Farmers Say Because There Are No Teats On Almonds, It Can't Be Called "Almond Milk"

Farmers are calling on the FDA once again to not allow almond and other nut “milk” products to be labeled "milk" because there are no teats on almonds, soybeans, and other plant-based beverages.

John Thompson

August 02, 20235 min read

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(Getty Images)

If you ask dairy farmers, many would say the word "milk" was hijacked by evil marketing geniuses and its healthy, wholesome reputation is being used to fool consumers into buying numerous plant-based products.

Dairy industry representatives say there's no teats on an almond or a soybean, and claims that milk can be rendered from these legumes are fraudulent.

However, from a marketing perspective, “almond juice” is much less palatable than “almond milk,” and the dairy industry's objections may be more crying over spilled milk than an attack on the sensibility of consumers.

It’s Marketing

"While I have sympathy for those in the dairy industry who contend that almond milk is not dairy milk, the term ‘almond milk’ dates back to medieval times," writes Mark Peterson, professor of marketing and sustainable business practices at the University of Wyoming, in an email to Cowboy State Daily.

"Reasonable consumers know that almond milk has different ingredients than dairy milk. I did not hear of objections from the dairy industry when almond milk sales were tiny."

The Farm Lobby Perspective

The American Farm Bureau Federation recently called on the Food and Drug Administration to enforce food labeling standards for dairy substitutes. AFBF said it’s misleading to label plant- and nut-based beverages as milk.

"AFBF supports a consumer’s right to access dairy-free products, but one in four Americans, 83 million people, are confused or have been misled about whether dairy alternatives contain milk, according to a survey used by FDA," wrote AFBF Vice President of Public Policy Sam Kieffer. "Non-dairy beverages are sold in the milk case alongside traditional milk, very often with labeling that implies they are dairy products. Nut- and plant-based beverages do not include several important nutrients that are found in cow’s milk, however."

A Farm Bureau letter to the FDA states that most consumers buy plant-based milk alternatives believing they are healthier than milk.

"These conclusions demonstrate the dangers of utilizing the term milk on non-milk products," the letter states.

Wyoming Farm Bureau Director spokesman Brett Moline said it’s simple: Milk comes from animals, not nuts.

"Milk is viewed as a wholesome, nutritious product, so to call it (alternative milk products) milk helps the acceptance of it," he said.

Fake meat products also concern the agriculture industry. Moline said it's incumbent on the industry to share the importance of valid labeling and to hold private marketing and federal regulators accountable.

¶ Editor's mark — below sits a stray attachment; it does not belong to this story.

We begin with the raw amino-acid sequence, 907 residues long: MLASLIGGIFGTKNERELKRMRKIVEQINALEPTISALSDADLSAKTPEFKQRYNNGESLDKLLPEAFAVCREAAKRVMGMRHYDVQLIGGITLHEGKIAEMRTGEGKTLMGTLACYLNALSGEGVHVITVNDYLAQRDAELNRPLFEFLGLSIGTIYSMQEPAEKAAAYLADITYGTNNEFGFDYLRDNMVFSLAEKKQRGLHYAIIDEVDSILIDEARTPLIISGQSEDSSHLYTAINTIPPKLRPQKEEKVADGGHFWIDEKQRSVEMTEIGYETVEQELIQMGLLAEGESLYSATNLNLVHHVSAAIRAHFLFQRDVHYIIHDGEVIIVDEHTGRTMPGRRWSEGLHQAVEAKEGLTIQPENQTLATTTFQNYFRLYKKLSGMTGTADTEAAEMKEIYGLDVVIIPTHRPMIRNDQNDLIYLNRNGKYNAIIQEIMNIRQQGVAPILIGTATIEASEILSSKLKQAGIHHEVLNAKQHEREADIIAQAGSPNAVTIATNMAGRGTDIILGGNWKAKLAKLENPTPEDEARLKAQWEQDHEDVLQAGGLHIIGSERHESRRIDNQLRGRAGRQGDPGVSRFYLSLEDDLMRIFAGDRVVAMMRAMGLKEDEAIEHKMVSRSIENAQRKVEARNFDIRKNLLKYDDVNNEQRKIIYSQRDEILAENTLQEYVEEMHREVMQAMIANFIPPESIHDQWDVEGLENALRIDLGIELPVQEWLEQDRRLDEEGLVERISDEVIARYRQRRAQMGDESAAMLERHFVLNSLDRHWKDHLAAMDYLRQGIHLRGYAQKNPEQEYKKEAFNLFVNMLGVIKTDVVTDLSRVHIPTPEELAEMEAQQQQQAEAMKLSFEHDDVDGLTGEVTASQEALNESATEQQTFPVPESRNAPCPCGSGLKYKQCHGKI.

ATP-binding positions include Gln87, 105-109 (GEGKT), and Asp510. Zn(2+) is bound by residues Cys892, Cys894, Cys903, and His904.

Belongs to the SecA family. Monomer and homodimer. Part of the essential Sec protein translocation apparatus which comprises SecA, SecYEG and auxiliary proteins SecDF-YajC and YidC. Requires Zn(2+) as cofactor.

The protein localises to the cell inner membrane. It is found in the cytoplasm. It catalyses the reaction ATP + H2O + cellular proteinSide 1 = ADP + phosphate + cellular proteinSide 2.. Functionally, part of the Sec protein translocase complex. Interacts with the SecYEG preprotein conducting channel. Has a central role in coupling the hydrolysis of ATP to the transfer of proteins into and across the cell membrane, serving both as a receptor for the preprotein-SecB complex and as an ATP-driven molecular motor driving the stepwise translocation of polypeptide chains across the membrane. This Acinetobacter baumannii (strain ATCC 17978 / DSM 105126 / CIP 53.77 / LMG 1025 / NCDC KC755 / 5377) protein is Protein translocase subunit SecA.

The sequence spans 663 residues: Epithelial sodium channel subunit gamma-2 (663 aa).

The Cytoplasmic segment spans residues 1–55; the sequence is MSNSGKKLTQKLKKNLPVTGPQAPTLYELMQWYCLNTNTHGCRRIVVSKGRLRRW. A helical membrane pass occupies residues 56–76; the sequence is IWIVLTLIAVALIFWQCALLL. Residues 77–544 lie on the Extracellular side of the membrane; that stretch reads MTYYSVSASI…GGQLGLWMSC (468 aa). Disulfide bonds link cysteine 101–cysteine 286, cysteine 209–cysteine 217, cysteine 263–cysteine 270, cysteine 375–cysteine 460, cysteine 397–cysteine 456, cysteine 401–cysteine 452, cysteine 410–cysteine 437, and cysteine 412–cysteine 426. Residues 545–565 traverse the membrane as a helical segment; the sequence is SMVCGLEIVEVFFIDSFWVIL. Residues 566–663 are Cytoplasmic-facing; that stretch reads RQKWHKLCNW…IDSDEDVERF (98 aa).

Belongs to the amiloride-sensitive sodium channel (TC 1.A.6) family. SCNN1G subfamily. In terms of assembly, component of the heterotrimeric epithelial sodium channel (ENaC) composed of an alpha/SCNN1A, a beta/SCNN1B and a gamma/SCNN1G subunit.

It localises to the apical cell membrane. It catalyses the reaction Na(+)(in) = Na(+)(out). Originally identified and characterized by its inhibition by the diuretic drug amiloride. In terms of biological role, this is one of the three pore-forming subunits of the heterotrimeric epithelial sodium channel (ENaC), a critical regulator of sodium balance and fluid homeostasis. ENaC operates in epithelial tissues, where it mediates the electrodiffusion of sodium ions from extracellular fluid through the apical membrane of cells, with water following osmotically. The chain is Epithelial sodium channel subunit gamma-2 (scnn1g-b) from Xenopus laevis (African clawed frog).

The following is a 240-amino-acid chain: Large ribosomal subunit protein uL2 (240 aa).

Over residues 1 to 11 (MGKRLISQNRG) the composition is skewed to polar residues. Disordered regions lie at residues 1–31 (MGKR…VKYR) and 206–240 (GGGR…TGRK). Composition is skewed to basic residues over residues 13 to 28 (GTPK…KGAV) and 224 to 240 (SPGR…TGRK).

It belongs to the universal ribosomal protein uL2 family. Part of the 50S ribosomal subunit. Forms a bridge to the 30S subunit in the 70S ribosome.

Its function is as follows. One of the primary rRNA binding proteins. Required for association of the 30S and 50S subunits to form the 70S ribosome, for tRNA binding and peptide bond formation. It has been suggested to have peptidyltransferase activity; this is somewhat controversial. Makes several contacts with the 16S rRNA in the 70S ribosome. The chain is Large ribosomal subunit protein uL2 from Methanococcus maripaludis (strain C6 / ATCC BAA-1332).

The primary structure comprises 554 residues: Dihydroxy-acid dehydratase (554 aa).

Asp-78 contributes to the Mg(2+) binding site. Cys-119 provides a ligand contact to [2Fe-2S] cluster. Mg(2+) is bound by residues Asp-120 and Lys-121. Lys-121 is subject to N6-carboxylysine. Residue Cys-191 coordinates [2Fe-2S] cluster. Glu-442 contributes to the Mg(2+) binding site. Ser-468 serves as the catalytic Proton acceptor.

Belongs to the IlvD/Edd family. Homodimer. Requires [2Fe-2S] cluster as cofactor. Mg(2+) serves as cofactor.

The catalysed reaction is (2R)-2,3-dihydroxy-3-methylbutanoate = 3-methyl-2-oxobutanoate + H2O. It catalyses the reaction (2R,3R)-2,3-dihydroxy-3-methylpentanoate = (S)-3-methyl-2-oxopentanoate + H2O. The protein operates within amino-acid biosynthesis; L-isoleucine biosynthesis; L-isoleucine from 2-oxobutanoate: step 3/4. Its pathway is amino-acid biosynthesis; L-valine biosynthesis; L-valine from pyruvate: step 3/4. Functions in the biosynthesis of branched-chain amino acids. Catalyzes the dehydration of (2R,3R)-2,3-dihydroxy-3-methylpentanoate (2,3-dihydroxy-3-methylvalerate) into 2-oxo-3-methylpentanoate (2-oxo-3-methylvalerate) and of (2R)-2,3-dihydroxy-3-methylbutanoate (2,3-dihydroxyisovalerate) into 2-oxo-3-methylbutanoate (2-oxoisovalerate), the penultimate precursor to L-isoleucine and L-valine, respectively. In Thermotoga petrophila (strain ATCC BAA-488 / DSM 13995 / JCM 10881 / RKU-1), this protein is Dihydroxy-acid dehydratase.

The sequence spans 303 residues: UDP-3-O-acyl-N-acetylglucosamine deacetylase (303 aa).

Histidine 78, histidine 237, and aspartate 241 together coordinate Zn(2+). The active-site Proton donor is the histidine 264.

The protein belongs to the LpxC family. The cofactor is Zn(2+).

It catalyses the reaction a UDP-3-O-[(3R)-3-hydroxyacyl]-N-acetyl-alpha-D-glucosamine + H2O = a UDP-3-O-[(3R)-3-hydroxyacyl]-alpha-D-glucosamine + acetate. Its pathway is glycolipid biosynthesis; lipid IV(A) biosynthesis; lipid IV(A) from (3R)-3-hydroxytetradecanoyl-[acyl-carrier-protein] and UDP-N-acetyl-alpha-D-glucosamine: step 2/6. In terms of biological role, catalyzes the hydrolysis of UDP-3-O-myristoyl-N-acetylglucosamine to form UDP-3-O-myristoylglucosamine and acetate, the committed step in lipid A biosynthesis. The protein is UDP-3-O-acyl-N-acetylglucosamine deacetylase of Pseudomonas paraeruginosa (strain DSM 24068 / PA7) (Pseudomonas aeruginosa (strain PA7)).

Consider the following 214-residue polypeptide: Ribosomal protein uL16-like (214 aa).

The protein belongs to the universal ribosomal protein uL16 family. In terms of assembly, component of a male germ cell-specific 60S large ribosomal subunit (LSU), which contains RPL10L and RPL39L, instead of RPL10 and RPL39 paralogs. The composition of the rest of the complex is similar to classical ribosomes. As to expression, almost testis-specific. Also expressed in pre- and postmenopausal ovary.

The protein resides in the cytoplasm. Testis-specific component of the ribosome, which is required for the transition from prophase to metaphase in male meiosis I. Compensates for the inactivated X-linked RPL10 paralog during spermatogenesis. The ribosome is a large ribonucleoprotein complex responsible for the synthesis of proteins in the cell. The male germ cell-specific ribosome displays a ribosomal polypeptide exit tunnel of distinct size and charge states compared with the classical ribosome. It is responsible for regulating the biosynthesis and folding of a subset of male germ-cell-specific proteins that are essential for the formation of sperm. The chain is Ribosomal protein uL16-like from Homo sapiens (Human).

"Some people can't digest cow milk so if they want to use it, it's fine," Moline said. "But marketing terms shouldn't be used to confuse or mislead consumers." 

How Courts View The Matter

This debate over terms used to describe dairy and meat alternatives is intensifying. Courts in the European Union ruled in 2017 that plant-based dairy products may not be marketed as milk, cream, butter, cheese or yogurt.

In Europe, those products are marketed as "vegetable drinks" or plant-based alternatives.

In U.S. courts, arguments asserting that marketing plant-based beverages as milk creates consumer confusion haven't held up.

A 2019 decision by the 9th Circuit Court of Appeals upheld a lower court decision that consumers understand the difference between products labeled as soy or almond milk and milk that comes from cows.

Many terms used in food marketing are internationally protected trademarks, like Idaho potatoes, Washington apples, Napa Valley wines and Vidalia onions. Selling products that carry a false geographical label has resulted in numerous court rulings.

But plain white milk doesn't carry the same clout.

Acceptance By Association

Elizabeth Minton, an associate professor at the University of Wyoming, said it's common for companies to associate new products with existing ones because it helps consumers make a link and increases the likelihood of acceptance.

"An almond milk could either associate itself with a different formulation of almond or a different type of milk," Minton told Cowboy State Daily in an email. "When thinking about eating almonds, most people are not going to think that they would like the almond juiced as common reasons people eat almonds are things like a calorie-dense snack to curb cravings, easy trail food, crunchy food, etc. And an almond milk doesn't quite fit that."

In contrast, she said when consumers are thinking of milk, almond milk might better align with the reasons someone is drinking milk in the first place.

She said dairy producers may have seen declining sales as a result of alternative milks taking market share raising the question, what is milk?

Has the word “milk” become genericized similar to Kleenex or Zip-Lock?

"At this point, would removing the word ‘milk’ from an almond milk really take away market share or has the name been used long enough that consumers would not be phased by removal of the name and replacing with something else?" Minton said.

John Thompson can be reached at

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John Thompson

Features Reporter